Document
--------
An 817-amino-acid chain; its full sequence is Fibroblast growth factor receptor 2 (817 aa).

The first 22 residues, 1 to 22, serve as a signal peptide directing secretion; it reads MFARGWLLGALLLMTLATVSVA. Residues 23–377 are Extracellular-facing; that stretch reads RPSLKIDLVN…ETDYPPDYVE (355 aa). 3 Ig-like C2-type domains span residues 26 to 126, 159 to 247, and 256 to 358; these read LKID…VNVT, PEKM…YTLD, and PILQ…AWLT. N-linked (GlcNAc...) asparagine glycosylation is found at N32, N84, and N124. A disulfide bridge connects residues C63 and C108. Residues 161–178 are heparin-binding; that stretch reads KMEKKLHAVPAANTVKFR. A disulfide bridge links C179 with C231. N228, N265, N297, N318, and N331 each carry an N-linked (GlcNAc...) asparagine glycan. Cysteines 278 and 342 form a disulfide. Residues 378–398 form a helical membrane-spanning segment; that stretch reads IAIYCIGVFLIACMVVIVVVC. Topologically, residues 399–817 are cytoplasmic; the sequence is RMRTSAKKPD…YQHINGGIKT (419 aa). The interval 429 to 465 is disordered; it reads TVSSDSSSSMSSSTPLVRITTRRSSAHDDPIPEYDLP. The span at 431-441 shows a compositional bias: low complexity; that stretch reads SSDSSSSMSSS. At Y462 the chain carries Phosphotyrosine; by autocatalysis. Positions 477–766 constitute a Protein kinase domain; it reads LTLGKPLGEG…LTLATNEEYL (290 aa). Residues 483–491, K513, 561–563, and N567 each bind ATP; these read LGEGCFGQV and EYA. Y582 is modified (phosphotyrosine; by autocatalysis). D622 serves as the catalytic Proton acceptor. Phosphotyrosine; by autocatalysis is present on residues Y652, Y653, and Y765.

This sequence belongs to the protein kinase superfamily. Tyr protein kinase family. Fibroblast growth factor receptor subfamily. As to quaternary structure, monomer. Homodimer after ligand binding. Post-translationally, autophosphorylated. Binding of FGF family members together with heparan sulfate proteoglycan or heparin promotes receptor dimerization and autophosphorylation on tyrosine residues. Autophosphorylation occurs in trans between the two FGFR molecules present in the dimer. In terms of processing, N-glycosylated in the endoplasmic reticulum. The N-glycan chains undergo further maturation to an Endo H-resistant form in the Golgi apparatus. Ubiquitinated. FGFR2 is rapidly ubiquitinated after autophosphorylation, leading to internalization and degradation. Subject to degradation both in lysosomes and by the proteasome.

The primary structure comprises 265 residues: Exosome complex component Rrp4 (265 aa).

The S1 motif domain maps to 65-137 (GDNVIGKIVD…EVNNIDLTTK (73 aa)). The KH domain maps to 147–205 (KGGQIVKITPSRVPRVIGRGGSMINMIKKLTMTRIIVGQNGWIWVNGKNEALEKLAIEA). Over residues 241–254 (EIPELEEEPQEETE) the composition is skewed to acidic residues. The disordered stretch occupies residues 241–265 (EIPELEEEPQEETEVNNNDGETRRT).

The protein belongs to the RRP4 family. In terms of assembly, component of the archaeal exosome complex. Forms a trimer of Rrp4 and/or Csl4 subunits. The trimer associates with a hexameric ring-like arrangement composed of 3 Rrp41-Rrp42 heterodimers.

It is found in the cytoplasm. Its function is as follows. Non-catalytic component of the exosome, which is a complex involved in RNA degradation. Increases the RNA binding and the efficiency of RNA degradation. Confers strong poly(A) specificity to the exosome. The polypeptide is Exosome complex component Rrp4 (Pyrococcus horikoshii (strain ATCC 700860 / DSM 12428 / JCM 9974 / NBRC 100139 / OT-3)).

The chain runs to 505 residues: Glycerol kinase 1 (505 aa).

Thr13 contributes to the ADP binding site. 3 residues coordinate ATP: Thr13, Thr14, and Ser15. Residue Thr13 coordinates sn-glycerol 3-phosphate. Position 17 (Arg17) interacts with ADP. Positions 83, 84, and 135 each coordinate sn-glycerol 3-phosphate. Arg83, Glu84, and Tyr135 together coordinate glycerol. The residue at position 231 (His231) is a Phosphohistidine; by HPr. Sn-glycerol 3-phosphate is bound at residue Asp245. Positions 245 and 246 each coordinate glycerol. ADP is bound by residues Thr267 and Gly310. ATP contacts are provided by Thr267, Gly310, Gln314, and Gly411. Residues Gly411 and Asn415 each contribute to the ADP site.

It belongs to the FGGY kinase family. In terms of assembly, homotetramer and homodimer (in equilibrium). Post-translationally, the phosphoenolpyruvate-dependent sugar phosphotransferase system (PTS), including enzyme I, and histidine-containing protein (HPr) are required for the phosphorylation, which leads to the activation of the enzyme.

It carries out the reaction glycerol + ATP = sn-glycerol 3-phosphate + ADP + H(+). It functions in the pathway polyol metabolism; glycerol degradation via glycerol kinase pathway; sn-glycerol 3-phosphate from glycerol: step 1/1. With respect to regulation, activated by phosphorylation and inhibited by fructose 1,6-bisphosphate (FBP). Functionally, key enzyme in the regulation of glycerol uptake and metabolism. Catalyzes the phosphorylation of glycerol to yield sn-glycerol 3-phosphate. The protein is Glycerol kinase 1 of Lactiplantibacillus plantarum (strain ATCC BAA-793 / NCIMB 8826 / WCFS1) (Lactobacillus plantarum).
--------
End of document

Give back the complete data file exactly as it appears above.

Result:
An 817-amino-acid chain; its full sequence is Fibroblast growth factor receptor 2 (817 aa).

The first 22 residues, 1 to 22, serve as a signal peptide directing secretion; it reads MFARGWLLGALLLMTLATVSVA. Residues 23–377 are Extracellular-facing; that stretch reads RPSLKIDLVN…ETDYPPDYVE (355 aa). 3 Ig-like C2-type domains span residues 26 to 126, 159 to 247, and 256 to 358; these read LKID…VNVT, PEKM…YTLD, and PILQ…AWLT. N-linked (GlcNAc...) asparagine glycosylation is found at N32, N84, and N124. A disulfide bridge connects residues C63 and C108. Residues 161–178 are heparin-binding; that stretch reads KMEKKLHAVPAANTVKFR. A disulfide bridge links C179 with C231. N228, N265, N297, N318, and N331 each carry an N-linked (GlcNAc...) asparagine glycan. Cysteines 278 and 342 form a disulfide. Residues 378–398 form a helical membrane-spanning segment; that stretch reads IAIYCIGVFLIACMVVIVVVC. Topologically, residues 399–817 are cytoplasmic; the sequence is RMRTSAKKPD…YQHINGGIKT (419 aa). The interval 429 to 465 is disordered; it reads TVSSDSSSSMSSSTPLVRITTRRSSAHDDPIPEYDLP. The span at 431-441 shows a compositional bias: low complexity; that stretch reads SSDSSSSMSSS. At Y462 the chain carries Phosphotyrosine; by autocatalysis. Positions 477–766 constitute a Protein kinase domain; it reads LTLGKPLGEG…LTLATNEEYL (290 aa). Residues 483–491, K513, 561–563, and N567 each bind ATP; these read LGEGCFGQV and EYA. Y582 is modified (phosphotyrosine; by autocatalysis). D622 serves as the catalytic Proton acceptor. Phosphotyrosine; by autocatalysis is present on residues Y652, Y653, and Y765.

This sequence belongs to the protein kinase superfamily. Tyr protein kinase family. Fibroblast growth factor receptor subfamily. As to quaternary structure, monomer. Homodimer after ligand binding. Post-translationally, autophosphorylated. Binding of FGF family members together with heparan sulfate proteoglycan or heparin promotes receptor dimerization and autophosphorylation on tyrosine residues. Autophosphorylation occurs in trans between the two FGFR molecules present in the dimer. In terms of processing, N-glycosylated in the endoplasmic reticulum. The N-glycan chains undergo further maturation to an Endo H-resistant form in the Golgi apparatus. Ubiquitinated. FGFR2 is rapidly ubiquitinated after autophosphorylation, leading to internalization and degradation. Subject to degradation both in lysosomes and by the proteasome.

The primary structure comprises 265 residues: Exosome complex component Rrp4 (265 aa).

The S1 motif domain maps to 65-137 (GDNVIGKIVD…EVNNIDLTTK (73 aa)). The KH domain maps to 147–205 (KGGQIVKITPSRVPRVIGRGGSMINMIKKLTMTRIIVGQNGWIWVNGKNEALEKLAIEA). Over residues 241–254 (EIPELEEEPQEETE) the composition is skewed to acidic residues. The disordered stretch occupies residues 241–265 (EIPELEEEPQEETEVNNNDGETRRT).

The protein belongs to the RRP4 family. In terms of assembly, component of the archaeal exosome complex. Forms a trimer of Rrp4 and/or Csl4 subunits. The trimer associates with a hexameric ring-like arrangement composed of 3 Rrp41-Rrp42 heterodimers.

It is found in the cytoplasm. Its function is as follows. Non-catalytic component of the exosome, which is a complex involved in RNA degradation. Increases the RNA binding and the efficiency of RNA degradation. Confers strong poly(A) specificity to the exosome. The polypeptide is Exosome complex component Rrp4 (Pyrococcus horikoshii (strain ATCC 700860 / DSM 12428 / JCM 9974 / NBRC 100139 / OT-3)).

The chain runs to 505 residues: Glycerol kinase 1 (505 aa).

Thr13 contributes to the ADP binding site. 3 residues coordinate ATP: Thr13, Thr14, and Ser15. Residue Thr13 coordinates sn-glycerol 3-phosphate. Position 17 (Arg17) interacts with ADP. Positions 83, 84, and 135 each coordinate sn-glycerol 3-phosphate. Arg83, Glu84, and Tyr135 together coordinate glycerol. The residue at position 231 (His231) is a Phosphohistidine; by HPr. Sn-glycerol 3-phosphate is bound at residue Asp245. Positions 245 and 246 each coordinate glycerol. ADP is bound by residues Thr267 and Gly310. ATP contacts are provided by Thr267, Gly310, Gln314, and Gly411. Residues Gly411 and Asn415 each contribute to the ADP site.

It belongs to the FGGY kinase family. In terms of assembly, homotetramer and homodimer (in equilibrium). Post-translationally, the phosphoenolpyruvate-dependent sugar phosphotransferase system (PTS), including enzyme I, and histidine-containing protein (HPr) are required for the phosphorylation, which leads to the activation of the enzyme.

It carries out the reaction glycerol + ATP = sn-glycerol 3-phosphate + ADP + H(+). It functions in the pathway polyol metabolism; glycerol degradation via glycerol kinase pathway; sn-glycerol 3-phosphate from glycerol: step 1/1. With respect to regulation, activated by phosphorylation and inhibited by fructose 1,6-bisphosphate (FBP). Functionally, key enzyme in the regulation of glycerol uptake and metabolism. Catalyzes the phosphorylation of glycerol to yield sn-glycerol 3-phosphate. The protein is Glycerol kinase 1 of Lactiplantibacillus plantarum (strain ATCC BAA-793 / NCIMB 8826 / WCFS1) (Lactobacillus plantarum).